An Invitation To Ceaseless Prayer

I would like to know how to work out my salvation.  What is prayer?  How does one learn to pray?  Even though these are primary questions we should be asking ourselves, we seldom hear them asked or spoken of from the pulpit.  Many approach prayer with a misunderstanding thinking that our actions produce the grace to be able to pray.  However,  it is quite the opposite.  It is prayer that produces the grace for our good actions and imitating Christ Jesus.  St. Paul in (1 Tim 2:1) states that prayer should proceed all actions.  First, prayer should be offered.  The act of prayer comes first, coming before everything else.  Good actions flow from our love relationship with Christ Jesus because we are glad to do good.  We want to imitate our Love.  (“Our Love”, meaning Christ Jesus Himself) Our Love produces an inner joy so great we become compelled to share this joy with others.  The Word floods our inner being with so much grace we want to share this Love with others. It is a natural instinct within us.  It is a seed that lies dormant within us until we freely open our being to God and seek to commune with Him.  So,  without prayer, it is not possible to do God’s will because we don’t talk with Him.  How are we to know what He truly wants from us?  There has to be some sort of interaction.  Communion with God brings with it an understanding of truth and also helps us fight off our vices and the temptations we encounter.  Fidelity to prayer will lead us to enlightenment and deep union with Christ.  Purity and perfection in our prayer cannot be produced by ourselves we are in need of God’s grace.  (Romans 8:26) says to us, “it is the Holy Spirit that comes to help us in our weakness when we do not know how to pray.”
      So what does St. Paul mean when he says, “We are to pray unceasingly”  (1 Thessaloians 5:17)  This passage has a much deeper meaning to it.  We can’t just walk around all day praying out loud to God.  People will begin to think we’re nuts and start to shun us.  Next thing you know your on the nightly news and headlining the papers ,  “Praying man Gone Nuts, Tonight on the 11:00 o’clock news”  Okay, a little exagerated. You know what I mean though.  Ceaseless prayer then, must come from the heart of our being where we can “enter into our room where only God can see us” .  It comes from our inner voice that we hear talking to ourselves within ourselves.  Sometimes this inner voice needs a bit of discipline.  It can become pretty darn negative, upset about many things that happen to us during the day.  This is the voice that needs God’s grace enabling us to pray unceasingly.  There is a beautiful prayer the Orthodox Christians came up with called “The Jesus Prayer”.  It goes like this,  “Lord Jesus Christ, Son of the living God, have mercy on us sinners.”  This is such a powerful prayer the monks of Mount Athos continue to use it to this day.  The books that speak a great deal about the Jesus Prayer are called the “Philokalia”  Absolutely gorgeous reading.  The Philokalia was written by 25 Early Fathers of the Church.  It contains complete and detailed instructions about ceaseless prayer.  It is considered to be the primary teacher of the contemplative life  [“Just as the sun cannot be looked upon solely with the eye lest he becomes blinded, the soul cannot directly understand Scripture without the assistance of the Philokalia.”]  (The Way of the Pilgrim)  So my friend, sit alone in a silent spot, bow your head gently and close your eyes, now relax your breathing.  With your imagination look into your heart begin to direct your thoughts from your head down into your heart.  Do not try to fight the distractions that race around in your head.  They seek to disrupt your communion with Christ Jesus.  The heart is a place they cannot go unless you invite them.  Your heart is reserved for Love alone, nothing else.  Picture distractions as if they were airplanes flying over head.  You hear them, you know they are there, but you pay no mind to them.  This takes much practice so please be very patient with yourself.  Just like any relationship, it takes time to grow.  It is the same with Christ Jesus, our truest Love.  I promise you, your life will begin to find many changes happening in it.  First, you will find an inner peace and joy you have never experienced before.  You will begin to experience a balance never known before.  You will find strength to over come your vices.  The vices that want to ruin your life.  Anyway, my dear brother, my dear sister, be patient with yourself and with your journey into ceaseless prayer.  Our relationship with Christ Jesus is life long and eternal.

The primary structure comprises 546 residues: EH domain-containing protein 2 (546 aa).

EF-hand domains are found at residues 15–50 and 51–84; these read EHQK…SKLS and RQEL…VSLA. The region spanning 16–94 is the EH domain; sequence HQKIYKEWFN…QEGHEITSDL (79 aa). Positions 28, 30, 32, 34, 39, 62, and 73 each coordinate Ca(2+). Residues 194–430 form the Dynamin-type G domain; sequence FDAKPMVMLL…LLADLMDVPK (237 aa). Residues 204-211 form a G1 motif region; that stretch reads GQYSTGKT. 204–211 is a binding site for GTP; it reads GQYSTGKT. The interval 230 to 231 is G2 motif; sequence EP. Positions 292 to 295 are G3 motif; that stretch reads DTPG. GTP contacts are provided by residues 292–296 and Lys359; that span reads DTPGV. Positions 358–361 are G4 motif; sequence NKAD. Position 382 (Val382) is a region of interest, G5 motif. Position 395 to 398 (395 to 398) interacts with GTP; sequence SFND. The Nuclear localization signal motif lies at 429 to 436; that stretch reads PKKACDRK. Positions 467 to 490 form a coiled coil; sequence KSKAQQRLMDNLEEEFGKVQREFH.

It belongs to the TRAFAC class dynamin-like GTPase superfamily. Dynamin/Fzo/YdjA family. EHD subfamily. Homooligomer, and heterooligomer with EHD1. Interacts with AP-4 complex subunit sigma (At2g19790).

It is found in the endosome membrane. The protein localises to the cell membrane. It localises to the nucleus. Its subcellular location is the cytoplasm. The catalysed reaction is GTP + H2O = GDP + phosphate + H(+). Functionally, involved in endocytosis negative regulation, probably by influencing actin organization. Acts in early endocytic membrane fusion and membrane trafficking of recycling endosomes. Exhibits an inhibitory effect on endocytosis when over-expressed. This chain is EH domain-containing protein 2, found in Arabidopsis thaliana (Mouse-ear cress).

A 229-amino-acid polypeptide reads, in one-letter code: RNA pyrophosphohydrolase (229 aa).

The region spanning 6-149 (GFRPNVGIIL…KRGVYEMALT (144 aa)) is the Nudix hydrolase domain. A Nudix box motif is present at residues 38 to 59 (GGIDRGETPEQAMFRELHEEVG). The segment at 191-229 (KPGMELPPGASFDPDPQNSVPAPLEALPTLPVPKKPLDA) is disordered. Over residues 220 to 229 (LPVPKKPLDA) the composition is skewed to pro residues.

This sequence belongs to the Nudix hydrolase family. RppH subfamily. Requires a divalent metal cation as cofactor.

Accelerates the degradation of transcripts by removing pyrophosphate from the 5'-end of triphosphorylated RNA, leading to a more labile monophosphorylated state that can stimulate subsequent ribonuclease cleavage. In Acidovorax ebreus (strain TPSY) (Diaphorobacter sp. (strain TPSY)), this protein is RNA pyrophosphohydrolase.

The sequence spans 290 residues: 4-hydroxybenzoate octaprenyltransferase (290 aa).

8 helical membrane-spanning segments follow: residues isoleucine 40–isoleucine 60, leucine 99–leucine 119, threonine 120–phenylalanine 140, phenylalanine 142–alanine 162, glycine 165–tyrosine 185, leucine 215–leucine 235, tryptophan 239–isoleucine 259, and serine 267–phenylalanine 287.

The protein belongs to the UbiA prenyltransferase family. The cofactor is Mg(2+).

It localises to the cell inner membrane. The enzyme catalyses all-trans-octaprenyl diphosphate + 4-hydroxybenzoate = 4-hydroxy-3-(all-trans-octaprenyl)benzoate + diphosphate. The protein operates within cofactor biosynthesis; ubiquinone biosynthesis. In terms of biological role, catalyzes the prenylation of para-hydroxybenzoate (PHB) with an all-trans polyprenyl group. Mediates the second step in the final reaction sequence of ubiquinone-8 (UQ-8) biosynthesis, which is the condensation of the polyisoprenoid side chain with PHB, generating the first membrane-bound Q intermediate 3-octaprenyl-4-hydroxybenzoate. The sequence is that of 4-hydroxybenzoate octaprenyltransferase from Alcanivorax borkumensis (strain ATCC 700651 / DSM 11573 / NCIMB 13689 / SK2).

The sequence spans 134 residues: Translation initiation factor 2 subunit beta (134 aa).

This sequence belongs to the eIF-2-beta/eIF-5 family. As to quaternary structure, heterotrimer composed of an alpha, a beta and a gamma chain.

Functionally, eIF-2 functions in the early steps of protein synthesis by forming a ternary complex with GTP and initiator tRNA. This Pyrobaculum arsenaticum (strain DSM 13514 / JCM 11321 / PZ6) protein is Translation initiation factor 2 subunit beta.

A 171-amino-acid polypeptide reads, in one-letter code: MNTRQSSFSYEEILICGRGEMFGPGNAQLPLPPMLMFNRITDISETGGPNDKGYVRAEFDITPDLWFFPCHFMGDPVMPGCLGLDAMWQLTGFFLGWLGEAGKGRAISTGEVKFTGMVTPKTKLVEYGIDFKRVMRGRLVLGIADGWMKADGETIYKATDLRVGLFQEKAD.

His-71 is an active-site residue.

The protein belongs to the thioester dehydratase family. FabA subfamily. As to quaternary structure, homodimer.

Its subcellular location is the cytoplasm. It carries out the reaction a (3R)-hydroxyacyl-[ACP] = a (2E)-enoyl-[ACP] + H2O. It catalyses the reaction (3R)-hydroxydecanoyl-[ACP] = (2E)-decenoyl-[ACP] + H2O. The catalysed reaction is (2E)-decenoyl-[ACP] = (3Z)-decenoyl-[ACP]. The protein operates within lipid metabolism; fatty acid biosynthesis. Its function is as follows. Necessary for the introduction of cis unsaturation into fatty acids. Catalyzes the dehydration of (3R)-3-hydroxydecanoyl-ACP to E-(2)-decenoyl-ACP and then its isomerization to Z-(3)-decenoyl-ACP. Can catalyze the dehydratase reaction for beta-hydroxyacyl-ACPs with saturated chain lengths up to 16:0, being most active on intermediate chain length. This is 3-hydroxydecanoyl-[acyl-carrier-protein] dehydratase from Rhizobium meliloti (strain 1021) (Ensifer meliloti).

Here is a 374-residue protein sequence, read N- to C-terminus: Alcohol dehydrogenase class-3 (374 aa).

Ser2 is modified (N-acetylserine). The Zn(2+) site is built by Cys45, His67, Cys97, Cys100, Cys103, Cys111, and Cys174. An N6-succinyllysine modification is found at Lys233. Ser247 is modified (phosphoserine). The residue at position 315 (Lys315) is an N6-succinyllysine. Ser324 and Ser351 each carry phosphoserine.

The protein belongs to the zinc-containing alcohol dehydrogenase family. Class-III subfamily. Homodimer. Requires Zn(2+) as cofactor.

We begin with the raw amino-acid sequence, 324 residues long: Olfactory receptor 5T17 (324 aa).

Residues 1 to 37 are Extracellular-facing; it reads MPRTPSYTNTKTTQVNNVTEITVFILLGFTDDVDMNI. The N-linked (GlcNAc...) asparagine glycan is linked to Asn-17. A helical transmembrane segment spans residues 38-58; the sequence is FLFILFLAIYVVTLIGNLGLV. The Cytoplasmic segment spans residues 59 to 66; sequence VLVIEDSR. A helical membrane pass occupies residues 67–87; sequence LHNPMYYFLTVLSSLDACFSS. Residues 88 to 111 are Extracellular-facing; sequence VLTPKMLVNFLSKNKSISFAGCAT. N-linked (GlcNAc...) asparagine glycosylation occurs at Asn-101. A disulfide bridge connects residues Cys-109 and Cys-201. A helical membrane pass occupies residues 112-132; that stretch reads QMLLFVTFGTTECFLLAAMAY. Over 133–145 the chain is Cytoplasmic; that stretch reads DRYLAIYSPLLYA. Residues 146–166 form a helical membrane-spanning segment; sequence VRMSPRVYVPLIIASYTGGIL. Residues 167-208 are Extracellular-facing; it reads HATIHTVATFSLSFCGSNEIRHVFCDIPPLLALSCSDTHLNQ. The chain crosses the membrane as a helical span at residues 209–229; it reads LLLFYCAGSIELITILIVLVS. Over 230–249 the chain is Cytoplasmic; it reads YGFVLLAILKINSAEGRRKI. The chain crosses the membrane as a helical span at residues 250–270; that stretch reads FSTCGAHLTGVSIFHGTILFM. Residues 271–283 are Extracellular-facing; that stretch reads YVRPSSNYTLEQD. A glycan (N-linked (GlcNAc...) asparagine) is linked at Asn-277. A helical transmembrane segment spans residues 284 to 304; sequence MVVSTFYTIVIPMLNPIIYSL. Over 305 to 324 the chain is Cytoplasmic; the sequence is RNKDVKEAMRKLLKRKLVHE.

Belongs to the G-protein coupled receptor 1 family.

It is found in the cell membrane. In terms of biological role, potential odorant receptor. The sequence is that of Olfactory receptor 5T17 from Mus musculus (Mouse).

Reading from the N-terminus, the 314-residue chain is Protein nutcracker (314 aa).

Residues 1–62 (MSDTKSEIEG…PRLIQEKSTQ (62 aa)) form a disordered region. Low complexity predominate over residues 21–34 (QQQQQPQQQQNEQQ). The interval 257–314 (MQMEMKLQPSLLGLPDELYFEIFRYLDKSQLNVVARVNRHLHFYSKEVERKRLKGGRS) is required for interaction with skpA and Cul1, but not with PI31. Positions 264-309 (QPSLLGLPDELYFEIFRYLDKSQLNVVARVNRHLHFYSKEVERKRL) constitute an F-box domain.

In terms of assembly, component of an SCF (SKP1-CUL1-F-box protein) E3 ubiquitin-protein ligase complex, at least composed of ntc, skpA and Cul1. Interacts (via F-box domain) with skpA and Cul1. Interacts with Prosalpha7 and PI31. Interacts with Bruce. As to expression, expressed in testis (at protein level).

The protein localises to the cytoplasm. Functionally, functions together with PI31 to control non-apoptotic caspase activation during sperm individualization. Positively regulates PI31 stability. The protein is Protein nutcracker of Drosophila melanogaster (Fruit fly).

Take good care of yourself and know I am praying for you, please pray for me and the Hermits of St. Giles ministry.  This ministry is made up of those who are permanently disabled and who are now home bound.  Although we cannot be actively involved in our parish we can still be useful through a life of prayer and offering our lives for others.  If you fit this criteria and feel called to become a Hermit of St. Giles please email me at  hermits@hermitsofstgiles.org 

Peace and Goodness,
b.Mark D.
Hermits of St. Giles

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About hermitsoftheholycross

The Hermits of the Holy Cross is a Contemplative Association for those who are permanently physically disabled and have become “home bound” to their local Church and are in need of continuous medical care. The Association of the Hermits of the Holy Cross is set-up in such a way that those who are ill and physically disabled can live out their monastic spirituality from their own home. We assist the Church and the world through our life of prayer and freely offering up our sufferings that stem from our disabilities. For the Hermits, our hermitage is within our heart and the Cross of Christ is life for us and for our world.
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